A message of defiance was shared throughout Monday as numerous commentators on the social media posted a recent version of “Nalej, Nalej” song, the haunting ballad about the Macedonian revolutionary movement.
The most recent version comes from the currently censored “Macedonia” series, which is meant to depict the tumultuous national liberation struggle of the Macedonians. Croatian Jadran Film was hired to produce the series, with popular writer Aleksandar Rusjakov preparing the script, but it was cancelled in 2017, when it was seen as politically inconvenient.
The song and its video, adapted from the still unfinished series, depicts the scene when the Gemidzii/Boatmen of Veles, a group of young revolutionaries, prepare to attack symbolic targets in Solun (Thessalonik) in 1903, in the run-up to the VMRO led Ilinden Uprising. In the song, the Boatmen ask the lady at the inn they are gathered in to pour them another round of wine, while lamenting their soon-to-be trials and deportations through the dungeons of the Ottoman Empire.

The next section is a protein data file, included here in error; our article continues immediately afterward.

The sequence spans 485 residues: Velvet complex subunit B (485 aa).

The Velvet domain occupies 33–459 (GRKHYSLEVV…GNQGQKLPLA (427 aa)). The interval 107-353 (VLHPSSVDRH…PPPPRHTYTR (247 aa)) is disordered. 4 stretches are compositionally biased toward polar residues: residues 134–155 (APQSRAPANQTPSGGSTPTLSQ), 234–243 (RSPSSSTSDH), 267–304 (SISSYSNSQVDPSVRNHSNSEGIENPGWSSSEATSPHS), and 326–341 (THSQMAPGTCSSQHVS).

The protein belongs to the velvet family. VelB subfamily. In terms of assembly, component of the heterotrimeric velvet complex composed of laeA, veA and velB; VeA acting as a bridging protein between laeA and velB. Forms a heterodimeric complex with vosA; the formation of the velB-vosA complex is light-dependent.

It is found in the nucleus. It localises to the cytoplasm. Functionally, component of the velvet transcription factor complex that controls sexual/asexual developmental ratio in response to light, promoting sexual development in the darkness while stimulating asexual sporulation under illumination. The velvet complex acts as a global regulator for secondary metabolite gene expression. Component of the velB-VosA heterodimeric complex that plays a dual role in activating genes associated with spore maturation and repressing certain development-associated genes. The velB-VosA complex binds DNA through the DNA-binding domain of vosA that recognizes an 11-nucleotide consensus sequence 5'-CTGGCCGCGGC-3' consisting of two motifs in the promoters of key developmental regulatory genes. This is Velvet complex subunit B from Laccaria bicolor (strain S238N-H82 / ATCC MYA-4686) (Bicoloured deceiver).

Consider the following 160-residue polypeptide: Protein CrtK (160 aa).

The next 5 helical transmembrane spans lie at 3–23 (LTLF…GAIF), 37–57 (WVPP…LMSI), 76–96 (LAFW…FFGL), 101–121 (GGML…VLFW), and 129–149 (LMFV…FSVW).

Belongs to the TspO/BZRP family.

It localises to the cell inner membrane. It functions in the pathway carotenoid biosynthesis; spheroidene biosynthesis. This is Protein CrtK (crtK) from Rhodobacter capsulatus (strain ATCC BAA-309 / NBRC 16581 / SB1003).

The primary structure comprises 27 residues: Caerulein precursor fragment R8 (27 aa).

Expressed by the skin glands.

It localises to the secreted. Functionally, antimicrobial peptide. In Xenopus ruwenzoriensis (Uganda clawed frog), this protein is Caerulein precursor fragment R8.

The video also portrays one of the boatmen, Pavel Shatev, who took part in the bombing of the French ship Guadalquivir in the Solun harbor, and was imprisoned in Libya before returning to the Balkans after the Young Turk revolution. Shatev was a leading socialist organizer during World War Two and was elected the first Justice Minister of the newly formed Macedonian state in 1944, but because of his Macedonian patriotic positions he was accused of working with the Soviet Union against Yugoslavia and was imprisoned again in 1949, and was denied medical treatment until he died in 1951.
The song was also frequently performed in honor of another Macedonian dissident from Yugoslav times – actor Risto Siskov, who was who was tried in 1980 for speaking out against the Tito regime and died similarly after being denied treatment while in prison.